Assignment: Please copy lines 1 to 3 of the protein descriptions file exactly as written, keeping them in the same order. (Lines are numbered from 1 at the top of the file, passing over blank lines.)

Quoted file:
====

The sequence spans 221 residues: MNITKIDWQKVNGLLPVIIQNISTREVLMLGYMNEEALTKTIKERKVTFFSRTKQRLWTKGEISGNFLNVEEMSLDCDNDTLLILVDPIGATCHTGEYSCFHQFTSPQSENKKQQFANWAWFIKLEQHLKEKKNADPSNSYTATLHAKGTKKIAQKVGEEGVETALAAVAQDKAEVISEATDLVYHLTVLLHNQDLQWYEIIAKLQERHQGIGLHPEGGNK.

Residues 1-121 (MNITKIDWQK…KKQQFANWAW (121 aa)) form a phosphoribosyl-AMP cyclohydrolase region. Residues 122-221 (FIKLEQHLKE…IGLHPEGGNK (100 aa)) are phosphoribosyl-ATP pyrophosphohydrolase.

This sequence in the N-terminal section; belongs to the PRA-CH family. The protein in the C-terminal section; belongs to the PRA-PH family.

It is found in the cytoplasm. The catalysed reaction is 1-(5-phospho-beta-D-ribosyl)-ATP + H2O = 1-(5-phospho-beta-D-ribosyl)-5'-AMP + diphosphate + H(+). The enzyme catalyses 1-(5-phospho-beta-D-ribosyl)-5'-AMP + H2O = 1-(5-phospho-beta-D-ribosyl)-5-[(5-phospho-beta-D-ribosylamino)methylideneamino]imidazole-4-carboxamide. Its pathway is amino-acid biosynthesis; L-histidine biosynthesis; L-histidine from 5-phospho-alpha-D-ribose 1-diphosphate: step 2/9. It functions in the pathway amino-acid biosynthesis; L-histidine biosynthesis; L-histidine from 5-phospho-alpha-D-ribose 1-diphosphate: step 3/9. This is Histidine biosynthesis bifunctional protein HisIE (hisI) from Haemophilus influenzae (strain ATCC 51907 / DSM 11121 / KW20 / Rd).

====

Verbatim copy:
The sequence spans 221 residues: MNITKIDWQKVNGLLPVIIQNISTREVLMLGYMNEEALTKTIKERKVTFFSRTKQRLWTKGEISGNFLNVEEMSLDCDNDTLLILVDPIGATCHTGEYSCFHQFTSPQSENKKQQFANWAWFIKLEQHLKEKKNADPSNSYTATLHAKGTKKIAQKVGEEGVETALAAVAQDKAEVISEATDLVYHLTVLLHNQDLQWYEIIAKLQERHQGIGLHPEGGNK.

Residues 1-121 (MNITKIDWQK…KKQQFANWAW (121 aa)) form a phosphoribosyl-AMP cyclohydrolase region. Residues 122-221 (FIKLEQHLKE…IGLHPEGGNK (100 aa)) are phosphoribosyl-ATP pyrophosphohydrolase.

This sequence in the N-terminal section; belongs to the PRA-CH family. The protein in the C-terminal section; belongs to the PRA-PH family.